Figure 1: Young adults working on exercise bikes (from left to right: Gamercize, VR VirZoom, Spirit, Game Rider)


Figure 2: Young adults working on exercise bikes (from right to left: Game Rider, Spirit, VR VirZoom, Gamercize)

2.3 Gaming Conditions

Immersive VR Cycling Session. Participants in this study used the VirZoom VR exercise bike as their immersive VR cycling session. Through connection to the PlayStation 4 VR system and a VR headset, players experienced a fully-immersive environment. Following the previous literature [35], two games that were indicated as the most intense were chosen for this study. Participants played one cycling racing game called “Le Tour” and a virtual racecar game called “Race Car”. By pedaling and leaning their bodies left and right, the individuals controlled their VR character.

Non-Immersive VR Cycling Sessions. Two non-immersive VR cycling sessions were completed during this study. First, the Gamercize exercise bike connected to an Xbox 360 was used to play a game called “Motocross”. Participants used an Xbox 360 controller while pedaling to steer the motocross bike around a circuit. To ensure the intensity of the activity, if pedaling was not maintained above 60 rotations per minute the game automatically stopped.

The second non-immersive session was conducted on the Game Rider EZ Gaming Bike. This exercise bike is equipped with a swiveling handlebar that allows the players to steer the vehicle on different tracks while pedaling. Participants played the game “Motor Storm” in which they guided their character on a motorcycle trek.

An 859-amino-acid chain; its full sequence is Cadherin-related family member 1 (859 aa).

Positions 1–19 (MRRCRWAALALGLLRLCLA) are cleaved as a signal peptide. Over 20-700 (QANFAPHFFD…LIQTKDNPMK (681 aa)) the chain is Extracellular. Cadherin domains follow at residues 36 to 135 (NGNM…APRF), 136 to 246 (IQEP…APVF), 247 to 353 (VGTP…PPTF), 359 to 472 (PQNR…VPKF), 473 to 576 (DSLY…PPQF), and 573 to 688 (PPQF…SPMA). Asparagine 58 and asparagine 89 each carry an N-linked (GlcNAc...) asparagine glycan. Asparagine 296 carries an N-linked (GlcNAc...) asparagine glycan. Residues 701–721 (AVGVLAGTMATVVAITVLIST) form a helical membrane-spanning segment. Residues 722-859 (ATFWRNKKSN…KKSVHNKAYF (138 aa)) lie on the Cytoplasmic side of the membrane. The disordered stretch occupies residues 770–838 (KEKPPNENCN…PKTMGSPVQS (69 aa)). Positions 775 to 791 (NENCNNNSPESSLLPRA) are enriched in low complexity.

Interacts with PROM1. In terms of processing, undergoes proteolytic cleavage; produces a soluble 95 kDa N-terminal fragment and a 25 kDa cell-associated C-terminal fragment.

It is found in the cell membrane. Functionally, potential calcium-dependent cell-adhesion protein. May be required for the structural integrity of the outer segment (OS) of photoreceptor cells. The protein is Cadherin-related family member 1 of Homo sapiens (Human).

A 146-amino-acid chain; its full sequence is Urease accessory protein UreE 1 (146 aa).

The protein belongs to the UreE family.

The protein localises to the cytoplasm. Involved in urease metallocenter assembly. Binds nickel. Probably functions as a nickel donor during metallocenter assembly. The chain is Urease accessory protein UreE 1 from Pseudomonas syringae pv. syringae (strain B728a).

Traditional Cycling Session. The Spirit Fitness XBU55 upright stationary bike was used for the traditional cycling session. During the immersive VR and non-immersive VR cycling sessions, the age-predicted heart rate was used to be between 65% and 85%. Therefore, it was decided to control the intensity of the traditional cycling session to ensure that the trainings in this study were comparable. For this purpose, the heart rate integrated into the bicycle was used.

2.4 Outcome Measures

2.4.1 Previous VR Experience, Demographic and Anthropometric Information

Self-reported demographic questionnaires were used to assess participants’ age, sex, and previous VR experience. Height was measured to the nearest half-centimeter by using a Seca stadiometer (Seca, Chino, CA). Weight and body fat were measured by using a Tanita BC-558 IRONMAN® Segmental Body Composition Monitor (Tokyo, Japan).

2.4.2 Blood Pressure

BP was measured before (BPPre) and immediately after (BPPost) each exercise session via occlusion of the brachial artery by an Omron HEM-705CP Automatic BP Cuff (Omron Health Care, Lake Forest, IL), with participants seated, legs uncrossed, and feet flat on the floor. Mean change for each session was then calculated for systolic BP (systolic BPPost-systolic BPPre) and diastolic BP (diastolic BPPost-diastolic BPPre).

2.4.3 Feelings

A self-reported scale was used to capture four distinct feeling states: revitalization, tranquility, positive engagement, and physical exhaustion [36] This instrument uses 15 items on a 5-point Likert scale, from “do not feel” to “feel very strongly”. The 15 items included: (1) “refreshed”, (2) “calm”, (3) “fatigued” (4) “enthusiastic”, (5) “relaxed”, (6) “energetic”, (7) “happy”, (8) “tired”, (9) “revived”, (10) “peaceful”, (11) “worn out”, (12) “upbeat”, (13) “miserable”, (14) “discouraged”, (15) “crummy”. The negative items were reversely coded and then all items were calculated to capture the mean score for each participant’s feelings.

2.5 Statistical Analyses